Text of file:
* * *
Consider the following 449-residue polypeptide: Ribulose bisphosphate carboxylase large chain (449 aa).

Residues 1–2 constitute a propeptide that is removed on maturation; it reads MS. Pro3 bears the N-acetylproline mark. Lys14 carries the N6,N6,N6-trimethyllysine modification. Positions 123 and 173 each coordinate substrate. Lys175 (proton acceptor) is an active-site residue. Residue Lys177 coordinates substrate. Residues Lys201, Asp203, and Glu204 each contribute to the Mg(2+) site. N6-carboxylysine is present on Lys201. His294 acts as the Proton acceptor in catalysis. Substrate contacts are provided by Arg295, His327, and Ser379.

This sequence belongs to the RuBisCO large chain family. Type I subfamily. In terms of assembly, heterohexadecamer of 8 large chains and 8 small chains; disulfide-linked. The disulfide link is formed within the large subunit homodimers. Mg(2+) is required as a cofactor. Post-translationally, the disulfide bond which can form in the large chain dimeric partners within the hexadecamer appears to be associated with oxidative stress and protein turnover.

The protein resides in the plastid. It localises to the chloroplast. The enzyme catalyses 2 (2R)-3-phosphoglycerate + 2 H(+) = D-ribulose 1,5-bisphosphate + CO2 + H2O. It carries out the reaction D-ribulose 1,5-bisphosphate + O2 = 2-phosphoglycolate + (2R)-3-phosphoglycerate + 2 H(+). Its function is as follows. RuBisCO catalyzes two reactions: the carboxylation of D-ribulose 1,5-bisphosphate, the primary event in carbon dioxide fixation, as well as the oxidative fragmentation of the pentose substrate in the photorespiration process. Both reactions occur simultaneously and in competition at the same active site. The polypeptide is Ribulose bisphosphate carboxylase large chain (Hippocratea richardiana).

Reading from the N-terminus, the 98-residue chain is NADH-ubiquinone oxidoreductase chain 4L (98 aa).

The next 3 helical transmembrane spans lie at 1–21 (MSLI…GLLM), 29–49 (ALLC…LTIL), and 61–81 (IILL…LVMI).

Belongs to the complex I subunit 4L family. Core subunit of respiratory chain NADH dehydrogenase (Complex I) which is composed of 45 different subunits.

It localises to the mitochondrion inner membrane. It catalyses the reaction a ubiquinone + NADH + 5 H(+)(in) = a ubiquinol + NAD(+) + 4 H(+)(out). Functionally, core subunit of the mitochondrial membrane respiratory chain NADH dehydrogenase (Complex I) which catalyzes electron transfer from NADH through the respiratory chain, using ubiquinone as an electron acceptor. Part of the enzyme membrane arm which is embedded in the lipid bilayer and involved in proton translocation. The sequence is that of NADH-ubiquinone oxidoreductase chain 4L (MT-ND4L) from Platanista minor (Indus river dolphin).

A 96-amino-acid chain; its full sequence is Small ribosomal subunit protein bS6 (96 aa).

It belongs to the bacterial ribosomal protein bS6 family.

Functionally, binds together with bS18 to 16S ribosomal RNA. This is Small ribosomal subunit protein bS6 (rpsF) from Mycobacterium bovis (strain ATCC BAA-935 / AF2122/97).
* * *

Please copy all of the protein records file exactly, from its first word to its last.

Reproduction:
Consider the following 449-residue polypeptide: Ribulose bisphosphate carboxylase large chain (449 aa).

Residues 1–2 constitute a propeptide that is removed on maturation; it reads MS. Pro3 bears the N-acetylproline mark. Lys14 carries the N6,N6,N6-trimethyllysine modification. Positions 123 and 173 each coordinate substrate. Lys175 (proton acceptor) is an active-site residue. Residue Lys177 coordinates substrate. Residues Lys201, Asp203, and Glu204 each contribute to the Mg(2+) site. N6-carboxylysine is present on Lys201. His294 acts as the Proton acceptor in catalysis. Substrate contacts are provided by Arg295, His327, and Ser379.

This sequence belongs to the RuBisCO large chain family. Type I subfamily. In terms of assembly, heterohexadecamer of 8 large chains and 8 small chains; disulfide-linked. The disulfide link is formed within the large subunit homodimers. Mg(2+) is required as a cofactor. Post-translationally, the disulfide bond which can form in the large chain dimeric partners within the hexadecamer appears to be associated with oxidative stress and protein turnover.

The protein resides in the plastid. It localises to the chloroplast. The enzyme catalyses 2 (2R)-3-phosphoglycerate + 2 H(+) = D-ribulose 1,5-bisphosphate + CO2 + H2O. It carries out the reaction D-ribulose 1,5-bisphosphate + O2 = 2-phosphoglycolate + (2R)-3-phosphoglycerate + 2 H(+). Its function is as follows. RuBisCO catalyzes two reactions: the carboxylation of D-ribulose 1,5-bisphosphate, the primary event in carbon dioxide fixation, as well as the oxidative fragmentation of the pentose substrate in the photorespiration process. Both reactions occur simultaneously and in competition at the same active site. The polypeptide is Ribulose bisphosphate carboxylase large chain (Hippocratea richardiana).

Reading from the N-terminus, the 98-residue chain is NADH-ubiquinone oxidoreductase chain 4L (98 aa).

The next 3 helical transmembrane spans lie at 1–21 (MSLI…GLLM), 29–49 (ALLC…LTIL), and 61–81 (IILL…LVMI).

Belongs to the complex I subunit 4L family. Core subunit of respiratory chain NADH dehydrogenase (Complex I) which is composed of 45 different subunits.

It localises to the mitochondrion inner membrane. It catalyses the reaction a ubiquinone + NADH + 5 H(+)(in) = a ubiquinol + NAD(+) + 4 H(+)(out). Functionally, core subunit of the mitochondrial membrane respiratory chain NADH dehydrogenase (Complex I) which catalyzes electron transfer from NADH through the respiratory chain, using ubiquinone as an electron acceptor. Part of the enzyme membrane arm which is embedded in the lipid bilayer and involved in proton translocation. The sequence is that of NADH-ubiquinone oxidoreductase chain 4L (MT-ND4L) from Platanista minor (Indus river dolphin).

A 96-amino-acid chain; its full sequence is Small ribosomal subunit protein bS6 (96 aa).

It belongs to the bacterial ribosomal protein bS6 family.

Functionally, binds together with bS18 to 16S ribosomal RNA. This is Small ribosomal subunit protein bS6 (rpsF) from Mycobacterium bovis (strain ATCC BAA-935 / AF2122/97).